This video is called Remote River Man – Amazing Guyana wildlife.
By Bert Wilkinson:
Runaway Gold Prices Spark Major Headaches for Guyana
GEORGETOWN, Guyana, May 29, 2012 (IPS) – Fabian George drank and generally used water from jungle rivers near his mountainside home for decades until world market prices for gold began climbing in recent years.
Now he and other villagers from the Chi Chi District in western Guyana near Venezuela won’t dare drink or bathe in water from the river nearest their tribal Indian community because of the chemical pollution and sedimentation from river and land dredges that local miners and Brazilians are operating in the area.
They, like other tribal communities in the South American nation’s booming “gold bush” sector, are today forced to walk long distances to inland creeks they believe are less polluted to obtain potable drinking water, as traditional sources are laced with sedimentation and mercury tailings from high-technology dredges as well as high- powered pumps and hoses stripping away mud or ore to recover gold.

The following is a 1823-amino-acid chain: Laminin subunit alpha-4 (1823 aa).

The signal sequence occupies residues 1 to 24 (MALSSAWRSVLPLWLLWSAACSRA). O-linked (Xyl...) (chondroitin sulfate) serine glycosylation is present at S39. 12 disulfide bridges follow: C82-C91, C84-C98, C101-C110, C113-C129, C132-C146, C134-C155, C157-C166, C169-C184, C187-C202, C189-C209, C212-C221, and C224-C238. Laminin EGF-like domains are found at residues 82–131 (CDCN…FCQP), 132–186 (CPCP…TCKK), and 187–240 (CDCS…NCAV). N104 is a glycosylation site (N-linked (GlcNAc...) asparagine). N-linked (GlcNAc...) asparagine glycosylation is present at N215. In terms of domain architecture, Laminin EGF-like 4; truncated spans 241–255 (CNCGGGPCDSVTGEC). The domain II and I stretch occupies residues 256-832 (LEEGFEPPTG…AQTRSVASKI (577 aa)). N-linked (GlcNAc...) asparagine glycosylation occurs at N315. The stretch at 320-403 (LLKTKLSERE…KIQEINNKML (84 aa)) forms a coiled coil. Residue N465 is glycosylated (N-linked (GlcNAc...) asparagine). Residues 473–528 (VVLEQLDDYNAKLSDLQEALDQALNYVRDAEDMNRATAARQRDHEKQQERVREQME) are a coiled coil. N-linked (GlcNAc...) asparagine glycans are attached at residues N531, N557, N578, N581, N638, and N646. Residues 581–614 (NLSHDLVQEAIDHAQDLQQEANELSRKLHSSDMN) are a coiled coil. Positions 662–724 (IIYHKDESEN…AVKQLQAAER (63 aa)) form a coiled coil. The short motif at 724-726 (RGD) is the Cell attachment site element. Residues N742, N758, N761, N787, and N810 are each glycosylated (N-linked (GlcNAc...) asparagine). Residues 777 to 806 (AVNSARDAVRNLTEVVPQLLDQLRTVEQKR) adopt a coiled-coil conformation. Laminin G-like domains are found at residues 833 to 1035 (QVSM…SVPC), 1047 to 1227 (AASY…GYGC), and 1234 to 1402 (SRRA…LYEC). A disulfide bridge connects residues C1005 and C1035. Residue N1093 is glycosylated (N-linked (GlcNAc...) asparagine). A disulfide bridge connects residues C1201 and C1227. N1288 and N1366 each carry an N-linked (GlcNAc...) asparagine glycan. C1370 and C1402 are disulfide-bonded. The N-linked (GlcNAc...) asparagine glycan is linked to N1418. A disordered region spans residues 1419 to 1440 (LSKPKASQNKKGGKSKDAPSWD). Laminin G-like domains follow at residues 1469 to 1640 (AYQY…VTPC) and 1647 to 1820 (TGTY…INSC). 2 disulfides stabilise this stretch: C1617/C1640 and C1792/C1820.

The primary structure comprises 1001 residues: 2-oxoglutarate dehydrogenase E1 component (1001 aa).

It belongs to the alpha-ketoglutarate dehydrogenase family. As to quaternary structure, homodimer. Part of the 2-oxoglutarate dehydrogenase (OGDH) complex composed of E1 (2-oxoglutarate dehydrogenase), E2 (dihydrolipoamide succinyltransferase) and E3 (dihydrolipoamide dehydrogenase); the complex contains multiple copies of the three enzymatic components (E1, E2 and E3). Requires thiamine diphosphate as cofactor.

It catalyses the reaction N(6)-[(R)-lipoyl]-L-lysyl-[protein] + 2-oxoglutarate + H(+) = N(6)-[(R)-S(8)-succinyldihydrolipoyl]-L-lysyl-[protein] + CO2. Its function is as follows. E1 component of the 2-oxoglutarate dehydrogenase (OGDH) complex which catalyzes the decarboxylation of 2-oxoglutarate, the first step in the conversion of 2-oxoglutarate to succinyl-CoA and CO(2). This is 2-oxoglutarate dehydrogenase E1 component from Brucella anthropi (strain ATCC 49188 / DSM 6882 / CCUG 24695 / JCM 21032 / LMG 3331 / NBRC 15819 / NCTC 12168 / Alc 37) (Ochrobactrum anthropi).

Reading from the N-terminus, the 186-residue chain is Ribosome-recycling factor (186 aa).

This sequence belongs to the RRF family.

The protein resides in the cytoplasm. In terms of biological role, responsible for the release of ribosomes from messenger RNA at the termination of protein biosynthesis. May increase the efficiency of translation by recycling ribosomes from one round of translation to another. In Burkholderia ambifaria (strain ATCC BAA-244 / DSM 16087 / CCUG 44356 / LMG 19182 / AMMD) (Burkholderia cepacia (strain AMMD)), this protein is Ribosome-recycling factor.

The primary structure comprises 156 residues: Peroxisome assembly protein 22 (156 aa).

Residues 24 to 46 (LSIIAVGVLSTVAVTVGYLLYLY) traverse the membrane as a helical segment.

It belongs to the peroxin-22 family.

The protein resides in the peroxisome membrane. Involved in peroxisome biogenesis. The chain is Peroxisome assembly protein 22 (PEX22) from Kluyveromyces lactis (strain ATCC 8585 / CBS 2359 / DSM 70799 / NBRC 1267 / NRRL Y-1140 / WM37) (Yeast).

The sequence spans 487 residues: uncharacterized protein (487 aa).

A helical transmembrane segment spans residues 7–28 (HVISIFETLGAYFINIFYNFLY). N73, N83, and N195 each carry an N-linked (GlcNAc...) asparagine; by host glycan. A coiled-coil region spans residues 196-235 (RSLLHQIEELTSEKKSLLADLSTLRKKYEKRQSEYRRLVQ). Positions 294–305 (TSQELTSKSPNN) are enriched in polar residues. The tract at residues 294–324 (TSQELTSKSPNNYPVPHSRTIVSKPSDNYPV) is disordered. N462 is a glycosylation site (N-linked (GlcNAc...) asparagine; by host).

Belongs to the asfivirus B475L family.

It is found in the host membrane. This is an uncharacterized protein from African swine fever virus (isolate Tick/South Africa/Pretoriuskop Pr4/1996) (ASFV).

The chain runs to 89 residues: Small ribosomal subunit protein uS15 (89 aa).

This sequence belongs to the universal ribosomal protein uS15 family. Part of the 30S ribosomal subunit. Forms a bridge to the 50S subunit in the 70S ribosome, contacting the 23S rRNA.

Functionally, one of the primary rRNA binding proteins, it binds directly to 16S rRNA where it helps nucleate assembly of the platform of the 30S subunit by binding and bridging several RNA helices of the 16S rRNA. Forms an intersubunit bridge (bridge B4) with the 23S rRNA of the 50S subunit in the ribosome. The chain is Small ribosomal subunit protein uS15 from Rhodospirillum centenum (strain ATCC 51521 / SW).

Romanians protest against gold mine plan: here.
- Guyana to benefit from regional $720M forest carbon fund (kaieteurnewsonline.com)
- Romanex moving to begin gold mining (stabroeknews.com)
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Guyana: The United Nations Development Programme (UNPD) is providing more than $800,000 (£480,000) to help limit environmental damage as a result of gold-mining activities.
The Natural Resources Ministry said that the money will be used to build dozens of monitoring stations in the jungle and use satellite technology to assess damaged areas.
Local UNPD representative Khadija Musa said the programme also aims to help agencies better co-ordinate oversight of the country’s booming gold industry.
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